In Vitro Model Provides Evidence for C3a Antagonists as AMD Therapy
JULY 11, 2018
Rosario Fernandez-Godino, PhD, MScA recent study suggests that inhibiting the C3a receptor in the eye may treat macular degeneration (MD).
To the knowledge of the researchers, this is the first demonstration to show C3a can stimulate basal deposit production by normal human RPE cells.
“Further,” researchers wrote, “the data suggest that modulation of C3aR-mediated events could be a therapeutic approach for treatment of early AMD (age-related macular degeneration).”
Drusen deposits—yellow clumps of lipids and proteins which build up in the macula—are a hallmark indication of MD. As the disease progresses, more and more of these deposits accumulate.
For the past 7 years, Rosario Fernandez-Godino, PhD, MSc, an instructor in Ophthalmology at Harvard Medical School and lead author of the study, has been studying how these deposits form in the eyes of AMD patients.
Previous studies have shown that these deposits contain proteins from the complement system, which is involved in modulating immune response. C3 is one of those proteins. Other studies have also shown that genetic mutations in certain complement pathways increase the risk of macular degeneration.
The complement system has been implicated in a variety of diseases from AMD, to autoimmune disorders and cardiovascular issues. At least 100 different treatments aimed at inhibiting different parts of this system are currently in clinical trials.
Fernandez-Godino told MD Mag that while these trials haven’t provided promising results for AMD, the current study suggests that it is not yet time to give up on the idea.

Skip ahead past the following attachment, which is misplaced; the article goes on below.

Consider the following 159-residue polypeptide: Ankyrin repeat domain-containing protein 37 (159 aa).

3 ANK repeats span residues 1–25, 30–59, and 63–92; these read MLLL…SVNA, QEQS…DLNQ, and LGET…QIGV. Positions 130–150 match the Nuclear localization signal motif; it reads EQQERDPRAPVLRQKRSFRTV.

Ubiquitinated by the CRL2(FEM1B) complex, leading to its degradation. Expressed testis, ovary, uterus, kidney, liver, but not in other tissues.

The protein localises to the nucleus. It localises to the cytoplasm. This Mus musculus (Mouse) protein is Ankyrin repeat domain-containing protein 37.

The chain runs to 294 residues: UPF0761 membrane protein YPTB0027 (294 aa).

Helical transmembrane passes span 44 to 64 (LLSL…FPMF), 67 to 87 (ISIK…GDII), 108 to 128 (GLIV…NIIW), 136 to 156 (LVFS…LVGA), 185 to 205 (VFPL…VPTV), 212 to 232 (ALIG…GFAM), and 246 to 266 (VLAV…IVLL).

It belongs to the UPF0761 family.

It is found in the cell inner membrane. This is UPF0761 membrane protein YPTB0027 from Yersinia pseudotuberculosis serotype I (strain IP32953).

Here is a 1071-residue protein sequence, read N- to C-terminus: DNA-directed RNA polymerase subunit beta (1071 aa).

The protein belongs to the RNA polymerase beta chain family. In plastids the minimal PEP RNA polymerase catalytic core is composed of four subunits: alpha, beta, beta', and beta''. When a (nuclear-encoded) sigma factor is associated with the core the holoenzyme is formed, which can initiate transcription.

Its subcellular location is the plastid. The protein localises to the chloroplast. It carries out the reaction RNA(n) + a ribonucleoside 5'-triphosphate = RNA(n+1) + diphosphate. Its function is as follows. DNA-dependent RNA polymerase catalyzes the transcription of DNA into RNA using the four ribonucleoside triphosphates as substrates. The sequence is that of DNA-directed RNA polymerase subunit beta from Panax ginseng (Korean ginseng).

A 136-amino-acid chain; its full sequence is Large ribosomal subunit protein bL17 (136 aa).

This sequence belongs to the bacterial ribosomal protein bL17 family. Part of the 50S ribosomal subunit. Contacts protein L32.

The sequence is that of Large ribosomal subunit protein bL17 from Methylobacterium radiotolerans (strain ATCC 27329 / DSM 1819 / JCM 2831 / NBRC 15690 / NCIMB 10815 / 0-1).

“Our research supports C3 as a good target to prevent AMD progression, even though Compstatin-based drugs, which target the formation of the C3-convertase, have shown limited success in clinical trials,” Fernandez-Godino said.
There are limited options for studying the mechanisms behind MD. Donor eyes at the early stages of AMD are scarce, and it is difficult to produce reliable animal models. For this reason, Fernandez-Godino and her team have been working with human fetal retinal pigment epithelial cells to build an informative in vitro model of the disease process.
First, the team exposed their model to different concentrations of C3a for 2-4 weeks and observed the effects. After 2 weeks, TEM revealed basal deposits formed by abnormal deposits of extracellular matrix fibers. As the dose of C3a rose, so did the amount of fibers the researchers observed, though they did not quantify the exact number of fibers. The team added a C3a antagonist and found that the deposits diminished.
While the team did characterize the makeup of the deposits and elucidate some steps in the mechanisms of their formation, Fernandez-Godino emphasized that there is still much left to learn.
“Little is known about the role of C3a, beyond the fact that is an anaphylatoxin,” Fernandez-Godino said. “These results highlight new functions of C3a and may indicate unknown roles for this molecule.”
The study, "C3a triggers formation of sub-retinal pigment epithelium deposits via the ubiquitin proteasome pathway," was published online in Nature Scientific Reports.